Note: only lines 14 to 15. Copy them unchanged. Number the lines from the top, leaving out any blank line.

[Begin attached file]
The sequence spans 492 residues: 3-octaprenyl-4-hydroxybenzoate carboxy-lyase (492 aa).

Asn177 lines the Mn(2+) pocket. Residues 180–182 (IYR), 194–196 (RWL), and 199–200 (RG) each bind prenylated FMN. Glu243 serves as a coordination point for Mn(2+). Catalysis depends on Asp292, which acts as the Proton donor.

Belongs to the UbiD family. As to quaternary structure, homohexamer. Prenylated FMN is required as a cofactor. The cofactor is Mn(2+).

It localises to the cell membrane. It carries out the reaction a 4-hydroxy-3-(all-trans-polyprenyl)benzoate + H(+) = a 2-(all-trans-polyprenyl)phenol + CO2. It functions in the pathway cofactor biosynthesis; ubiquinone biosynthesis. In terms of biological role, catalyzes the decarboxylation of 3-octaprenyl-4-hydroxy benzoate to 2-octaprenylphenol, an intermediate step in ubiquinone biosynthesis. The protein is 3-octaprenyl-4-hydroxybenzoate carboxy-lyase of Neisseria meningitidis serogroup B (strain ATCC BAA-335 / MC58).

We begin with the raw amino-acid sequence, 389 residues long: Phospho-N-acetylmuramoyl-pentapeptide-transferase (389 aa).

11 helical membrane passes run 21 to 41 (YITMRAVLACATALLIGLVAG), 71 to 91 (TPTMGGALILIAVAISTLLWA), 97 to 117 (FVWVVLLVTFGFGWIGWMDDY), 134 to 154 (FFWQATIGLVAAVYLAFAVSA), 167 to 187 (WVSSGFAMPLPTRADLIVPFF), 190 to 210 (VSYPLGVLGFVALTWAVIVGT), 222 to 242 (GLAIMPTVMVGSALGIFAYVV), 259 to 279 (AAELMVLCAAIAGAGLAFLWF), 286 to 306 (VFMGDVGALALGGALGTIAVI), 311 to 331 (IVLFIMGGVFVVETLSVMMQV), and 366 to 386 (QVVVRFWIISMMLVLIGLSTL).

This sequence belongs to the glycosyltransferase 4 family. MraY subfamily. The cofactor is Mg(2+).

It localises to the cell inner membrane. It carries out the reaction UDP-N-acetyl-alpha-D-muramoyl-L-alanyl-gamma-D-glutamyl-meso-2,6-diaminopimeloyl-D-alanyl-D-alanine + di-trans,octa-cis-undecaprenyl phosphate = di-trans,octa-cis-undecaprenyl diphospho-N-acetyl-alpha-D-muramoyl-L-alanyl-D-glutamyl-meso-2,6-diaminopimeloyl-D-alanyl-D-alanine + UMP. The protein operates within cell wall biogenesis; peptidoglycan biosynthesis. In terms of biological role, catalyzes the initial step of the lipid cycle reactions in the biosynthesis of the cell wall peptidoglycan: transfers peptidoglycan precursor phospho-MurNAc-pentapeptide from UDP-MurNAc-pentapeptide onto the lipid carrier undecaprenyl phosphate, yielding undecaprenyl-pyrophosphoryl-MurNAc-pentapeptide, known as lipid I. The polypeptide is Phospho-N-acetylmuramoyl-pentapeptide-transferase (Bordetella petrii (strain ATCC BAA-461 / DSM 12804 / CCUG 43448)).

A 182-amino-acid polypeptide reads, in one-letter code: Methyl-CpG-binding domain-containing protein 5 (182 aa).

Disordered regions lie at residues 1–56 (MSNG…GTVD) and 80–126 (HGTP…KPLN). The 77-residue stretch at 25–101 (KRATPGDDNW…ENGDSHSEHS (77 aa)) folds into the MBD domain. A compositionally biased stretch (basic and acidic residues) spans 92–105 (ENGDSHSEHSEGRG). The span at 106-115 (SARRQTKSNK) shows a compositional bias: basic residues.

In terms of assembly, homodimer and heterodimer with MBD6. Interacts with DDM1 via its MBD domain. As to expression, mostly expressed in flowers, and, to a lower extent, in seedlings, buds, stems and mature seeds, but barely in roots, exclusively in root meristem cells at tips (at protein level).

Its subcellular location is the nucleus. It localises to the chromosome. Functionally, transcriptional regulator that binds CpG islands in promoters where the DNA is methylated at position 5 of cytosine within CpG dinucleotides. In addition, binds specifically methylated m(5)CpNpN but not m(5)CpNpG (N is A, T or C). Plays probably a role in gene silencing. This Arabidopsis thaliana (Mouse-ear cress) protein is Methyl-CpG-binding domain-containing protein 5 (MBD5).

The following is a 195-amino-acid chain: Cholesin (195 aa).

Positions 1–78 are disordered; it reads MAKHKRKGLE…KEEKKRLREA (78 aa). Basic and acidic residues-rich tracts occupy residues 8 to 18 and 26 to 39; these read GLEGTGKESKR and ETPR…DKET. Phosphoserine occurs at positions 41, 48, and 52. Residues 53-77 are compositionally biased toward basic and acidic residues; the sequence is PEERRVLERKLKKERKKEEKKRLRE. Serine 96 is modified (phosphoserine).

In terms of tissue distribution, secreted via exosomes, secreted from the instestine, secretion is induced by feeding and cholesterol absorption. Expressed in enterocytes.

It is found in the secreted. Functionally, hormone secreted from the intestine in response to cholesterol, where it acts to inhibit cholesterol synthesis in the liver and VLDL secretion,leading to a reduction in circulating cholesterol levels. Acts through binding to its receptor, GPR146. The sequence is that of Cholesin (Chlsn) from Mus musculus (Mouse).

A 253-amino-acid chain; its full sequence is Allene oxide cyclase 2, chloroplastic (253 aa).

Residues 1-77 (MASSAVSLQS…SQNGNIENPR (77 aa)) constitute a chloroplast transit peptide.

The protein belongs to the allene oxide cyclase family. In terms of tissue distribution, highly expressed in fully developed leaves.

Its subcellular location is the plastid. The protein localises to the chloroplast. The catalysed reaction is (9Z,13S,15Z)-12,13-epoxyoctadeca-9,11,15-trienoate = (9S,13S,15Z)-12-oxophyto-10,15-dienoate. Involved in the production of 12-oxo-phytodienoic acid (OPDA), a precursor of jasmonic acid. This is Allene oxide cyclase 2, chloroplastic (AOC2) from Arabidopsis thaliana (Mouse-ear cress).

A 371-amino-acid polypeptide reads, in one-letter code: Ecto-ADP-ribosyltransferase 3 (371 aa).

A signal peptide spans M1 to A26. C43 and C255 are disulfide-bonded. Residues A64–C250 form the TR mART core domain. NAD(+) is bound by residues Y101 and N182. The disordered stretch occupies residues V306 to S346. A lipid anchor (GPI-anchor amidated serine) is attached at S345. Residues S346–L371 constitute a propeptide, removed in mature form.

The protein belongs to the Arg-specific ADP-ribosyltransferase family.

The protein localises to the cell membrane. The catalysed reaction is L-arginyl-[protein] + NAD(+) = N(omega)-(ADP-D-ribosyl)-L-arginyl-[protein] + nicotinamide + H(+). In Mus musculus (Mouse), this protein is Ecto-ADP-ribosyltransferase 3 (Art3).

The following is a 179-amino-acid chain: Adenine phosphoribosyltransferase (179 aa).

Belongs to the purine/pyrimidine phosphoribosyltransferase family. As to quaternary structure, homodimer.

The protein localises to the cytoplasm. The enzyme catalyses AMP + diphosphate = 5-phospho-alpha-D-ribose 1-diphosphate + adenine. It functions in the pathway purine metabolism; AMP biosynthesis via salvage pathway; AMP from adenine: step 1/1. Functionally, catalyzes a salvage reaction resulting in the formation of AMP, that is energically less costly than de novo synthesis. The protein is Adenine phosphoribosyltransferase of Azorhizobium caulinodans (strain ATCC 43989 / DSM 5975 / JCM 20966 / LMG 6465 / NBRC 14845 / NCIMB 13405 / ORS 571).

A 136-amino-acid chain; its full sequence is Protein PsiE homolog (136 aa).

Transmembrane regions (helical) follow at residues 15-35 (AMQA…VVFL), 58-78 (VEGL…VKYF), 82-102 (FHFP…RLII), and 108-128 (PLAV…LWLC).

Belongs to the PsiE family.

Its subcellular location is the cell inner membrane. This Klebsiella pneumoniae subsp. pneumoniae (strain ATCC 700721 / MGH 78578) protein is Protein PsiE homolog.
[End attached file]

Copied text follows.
Positions 1–78 are disordered; it reads MAKHKRKGLE…KEEKKRLREA (78 aa). Basic and acidic residues-rich tracts occupy residues 8 to 18 and 26 to 39; these read GLEGTGKESKR and ETPR…DKET. Phosphoserine occurs at positions 41, 48, and 52. Residues 53-77 are compositionally biased toward basic and acidic residues; the sequence is PEERRVLERKLKKERKKEEKKRLRE. Serine 96 is modified (phosphoserine).

In terms of tissue distribution, secreted via exosomes, secreted from the instestine, secretion is induced by feeding and cholesterol absorption. Expressed in enterocytes.